WSJ: Facebook Gives Details Of Russian Ads To Mueller, Possibly After Search Warrant

Earlier this week, in “‘Red Hot’ Mueller ‘Zeroing In’ On Russia’s Use Of Facebook, Twitter,” we drew your attention to a Bloomberg piece that suggested the Special Counsel is taking a hard look at how the Kremlin leveraged social media to sway the 2016 election.

The Bloomberg revelations came just a day after new details emerged regarding the connection between a highly dubious story pushed by Breitbart, Alex Jones, and other Right-wing media outlets, and an effort by a Russia-linked Facebook account to capitalize on the xenophobia that story catalyzed by organizing anti-immigrant rallies.

All of this comes amid heightened scrutiny on the role played by Kremlin-sponsored social media ad campaigns designed to amplify misleading and in some cases manifestly false narratives as part of a broader effort to influence the U.S. electorate.

Last week, Facebook said it had discovered some 500 “inauthentic” accounts with ties to Moscow. Those accounts bought $100,000 worth of ads over two years. Between those and another $50,000 worth of ad buys linked to Russian accounts, it looks like the Kremlin indirectly bought more than 5,000 ads on Facebook.

Heres what we said about the likely progression of the investigation:

… the silver lining here is that it won’t be long before Mueller and others start to connect the dots and pin down exactly which sites are participating in this effort – where “participating” means producing the propaganda that gets blasted out.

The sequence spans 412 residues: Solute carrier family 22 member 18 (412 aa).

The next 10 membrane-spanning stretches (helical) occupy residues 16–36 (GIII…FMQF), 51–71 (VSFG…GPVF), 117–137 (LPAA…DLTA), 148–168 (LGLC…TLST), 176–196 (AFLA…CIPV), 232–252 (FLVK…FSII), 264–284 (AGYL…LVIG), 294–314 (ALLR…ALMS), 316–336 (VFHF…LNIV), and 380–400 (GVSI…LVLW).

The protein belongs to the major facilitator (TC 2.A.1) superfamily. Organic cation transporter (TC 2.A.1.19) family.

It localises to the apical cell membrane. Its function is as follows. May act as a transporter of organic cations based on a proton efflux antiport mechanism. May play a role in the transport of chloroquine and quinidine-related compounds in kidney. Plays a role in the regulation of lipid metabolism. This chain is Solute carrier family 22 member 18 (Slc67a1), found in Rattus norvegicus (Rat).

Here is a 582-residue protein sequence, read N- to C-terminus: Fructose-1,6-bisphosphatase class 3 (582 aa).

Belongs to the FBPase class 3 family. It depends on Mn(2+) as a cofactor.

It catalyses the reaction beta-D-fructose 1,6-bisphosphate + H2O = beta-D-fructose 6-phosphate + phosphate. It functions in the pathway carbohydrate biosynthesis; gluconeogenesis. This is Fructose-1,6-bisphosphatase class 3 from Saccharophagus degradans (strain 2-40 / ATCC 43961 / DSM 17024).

Sure enough, just moments ago Wall Street Journal reported that “Facebook has handed over to Robert Mueller detailed records about the Russian ad purchases on its platform that go beyond what it shared with Congress last week.”

Based on Facebook’s policy, it would appear that Mueller had a search warrant. Here’s the Journal:

The information Facebook shared with Mr. Mueller included copies of the ads and details about the accounts that bought them and the targeting criteria they used, the people familiar with the matter said. Facebook policy dictates that it would only turn over “the stored contents of any account,” including messages and location information, in response to a search warrant, some of them said.

A search warrant from Mr. Mueller would mean the special counsel now has a powerful tool in his arsenal to probe the details of how social media was used as part of a campaign of Russian meddling in the U.S. presidential election. Facebook hasn’t shared the same information with Congress.

It’s likely that Facebook officials will soon be compelled to appear before the Senate Intelligence Committee and while Congress could subpoena documents and effectively force people to appear on Capitol Hill, the Journal notes that “a search warrant is a more powerful tool that would compel Facebook to disclose more detailed information about various accounts, such as messages, photos, videos, timeline posts, and location information.”

We’ve said it before and we’ll say it again: if we were someone who was (or, perhaps more appropriately “is”) involved in the creation and dissemination of misinformation on behalf of emissaries from the Eastern bloc that might still think the USSR is a thing, we’d be getting pretty nervous about this.

As for Trump, well, it doesn’t look like efforts to intimidate “Bobby Three Sticks” have been very effective.

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